#bookreview – The Seven Deaths of Evelyn Hardcastle by Stuart Turton @stu_turton @BloomsburyRaven

Today I’m reviewing The Seven Deaths of Evelyn Hardcastle by Stuart Turton which is published today. Happy publication day, Stuart! I’d like to thank Raven Books for giving me the opportunity to review this book via Netgalley.

This is quite a book……….!

‘Somebody’s going to be murdered at the ball tonight. It won’t appear to be a murder and so the murderer won’t be caught. Rectify that injustice and I’ll show you the way out.’

It is meant to be a celebration but it ends in tragedy. As fireworks explode overhead, Evelyn Hardcastle, the young and beautiful daughter of the house, is killed.

But Evelyn will not die just once. Until Aiden – one of the guests summoned to Blackheath for the party – can solve her murder, the day will repeat itself, over and over again. Every time ending with the fateful pistol shot.

The only way to break this cycle is to identify the killer. But each time the day begins again, Aiden wakes in the body of a different guest. And someone is determined to prevent him ever escaping Blackheath…

You can buy the book now in ebook and hardback.


Well. I hardly know where to start or how to review this novel. It’s complex, exciting and a little bit mind-blowing.

I also don’t want to give anything away as to do so would spoil this book completely so I’m going to have to be quite careful here.

We first meet Aiden Bishop at Blackheath, a faded country house. I don’t remember if the year is mentioned at all but I would say late 1920s/early 1930s. There’s a ball going on with a number of guests who have been there before. The cast of characters is quite large and each one is unlikeable in various degrees and utterly crucial to the story. In fact, more than one of them may be hosting Aiden as he hops from body to body, living the same day over and over, in an attempt to work out who kills Evelyn Hardcastle, daughter of the house, at the ball.

I confess now, this is one of those books that I find absolutely fascinating, but that I don’t wholly understand. The author must have spent ages plotting the whole thing and what I loved most of all about reading it were those moments of dawning realisation, those bits where Aiden set something up which made little sense, only for it to become clear why he did it when he’s living the day again in another host. Just brilliant!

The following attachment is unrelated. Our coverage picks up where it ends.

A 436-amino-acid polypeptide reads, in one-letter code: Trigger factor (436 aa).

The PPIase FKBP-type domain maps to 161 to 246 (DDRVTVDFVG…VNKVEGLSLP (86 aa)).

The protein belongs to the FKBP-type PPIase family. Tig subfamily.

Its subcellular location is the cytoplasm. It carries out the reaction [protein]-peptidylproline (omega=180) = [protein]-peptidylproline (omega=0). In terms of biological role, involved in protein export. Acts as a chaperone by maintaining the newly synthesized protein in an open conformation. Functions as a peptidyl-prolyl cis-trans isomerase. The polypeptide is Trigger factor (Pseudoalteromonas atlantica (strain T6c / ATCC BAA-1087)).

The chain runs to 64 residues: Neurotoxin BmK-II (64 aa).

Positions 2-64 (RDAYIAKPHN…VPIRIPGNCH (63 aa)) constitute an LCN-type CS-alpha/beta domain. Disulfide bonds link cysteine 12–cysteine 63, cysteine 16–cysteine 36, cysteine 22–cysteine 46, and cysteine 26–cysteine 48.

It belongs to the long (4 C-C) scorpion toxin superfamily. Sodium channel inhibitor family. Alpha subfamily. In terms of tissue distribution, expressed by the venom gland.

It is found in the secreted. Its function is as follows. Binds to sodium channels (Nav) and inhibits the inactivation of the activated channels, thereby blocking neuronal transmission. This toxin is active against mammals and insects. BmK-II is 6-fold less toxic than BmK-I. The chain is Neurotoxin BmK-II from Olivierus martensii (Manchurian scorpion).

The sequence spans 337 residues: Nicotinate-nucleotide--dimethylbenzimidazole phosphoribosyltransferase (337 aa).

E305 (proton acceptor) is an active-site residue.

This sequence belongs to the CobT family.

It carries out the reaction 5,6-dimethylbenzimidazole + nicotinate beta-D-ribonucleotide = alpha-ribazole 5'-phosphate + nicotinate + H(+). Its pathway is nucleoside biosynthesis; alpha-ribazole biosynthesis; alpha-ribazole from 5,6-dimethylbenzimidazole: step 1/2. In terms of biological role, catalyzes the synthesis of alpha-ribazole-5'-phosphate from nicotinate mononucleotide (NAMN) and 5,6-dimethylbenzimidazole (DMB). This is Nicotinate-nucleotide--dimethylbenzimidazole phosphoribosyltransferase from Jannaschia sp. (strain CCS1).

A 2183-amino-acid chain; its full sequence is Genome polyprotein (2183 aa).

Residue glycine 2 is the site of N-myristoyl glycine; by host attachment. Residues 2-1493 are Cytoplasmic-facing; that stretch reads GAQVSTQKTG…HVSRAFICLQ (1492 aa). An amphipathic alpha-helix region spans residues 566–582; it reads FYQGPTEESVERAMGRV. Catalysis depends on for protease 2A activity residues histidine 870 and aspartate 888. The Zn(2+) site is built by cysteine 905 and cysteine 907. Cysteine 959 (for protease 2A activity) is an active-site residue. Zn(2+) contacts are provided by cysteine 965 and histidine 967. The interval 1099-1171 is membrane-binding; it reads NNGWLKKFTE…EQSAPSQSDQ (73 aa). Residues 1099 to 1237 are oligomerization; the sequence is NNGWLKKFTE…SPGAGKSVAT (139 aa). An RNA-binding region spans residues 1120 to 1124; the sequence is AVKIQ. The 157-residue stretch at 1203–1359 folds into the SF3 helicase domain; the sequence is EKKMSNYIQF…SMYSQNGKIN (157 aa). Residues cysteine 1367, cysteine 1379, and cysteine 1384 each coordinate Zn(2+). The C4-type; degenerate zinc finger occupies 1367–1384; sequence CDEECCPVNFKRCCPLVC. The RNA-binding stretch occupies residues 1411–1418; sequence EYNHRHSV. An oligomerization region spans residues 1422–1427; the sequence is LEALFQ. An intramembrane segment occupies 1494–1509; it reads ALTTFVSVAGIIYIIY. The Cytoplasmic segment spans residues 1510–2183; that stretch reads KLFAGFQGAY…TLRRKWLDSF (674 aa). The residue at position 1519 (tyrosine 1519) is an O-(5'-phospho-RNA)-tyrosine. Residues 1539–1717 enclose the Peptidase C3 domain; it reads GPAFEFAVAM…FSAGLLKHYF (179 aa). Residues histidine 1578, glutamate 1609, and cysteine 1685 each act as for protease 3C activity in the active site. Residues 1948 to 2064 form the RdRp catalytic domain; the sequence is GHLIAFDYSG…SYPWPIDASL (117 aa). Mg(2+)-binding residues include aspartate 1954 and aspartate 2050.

The setting is perfect and wouldn’t really work as well in any other time period. These were the heady days of big country house parties, faded grandeur, the spectre of war still hanging over it all. This is a traditional crime novel in many ways, but then totally turned on its head, put in a bag and shaken up!

My one regret is that I read an e-copy of the book which made it a lot harder to skip back and try and put the clues together. But, despite this being a pretty big book at 528 pages, I raced through it. Just when I thought I was getting close to knowing who killed Evelyn, a curve-ball was thrown at me and there was another piece of the puzzle to slot into place.

The Seven Deaths of Evelyn Hardcastle is such a clever and cunning book. I can’t imagine how the author ever managed to make it work but he certainly did. This is going to be a popular book (and possibly a Marmite one too). This reader was certainly thrilled by it.


Stuart Turton is a freelance travel journalist who has previously worked in Shanghai and Dubai. The Seven Deaths of Evelyn Hardcastle is his debut novel. He is the winner of the Brighton and Hove Short Story Prize and was longlisted for the BBC Radio 4 Opening Lines competition. He lives in West London with his wife.

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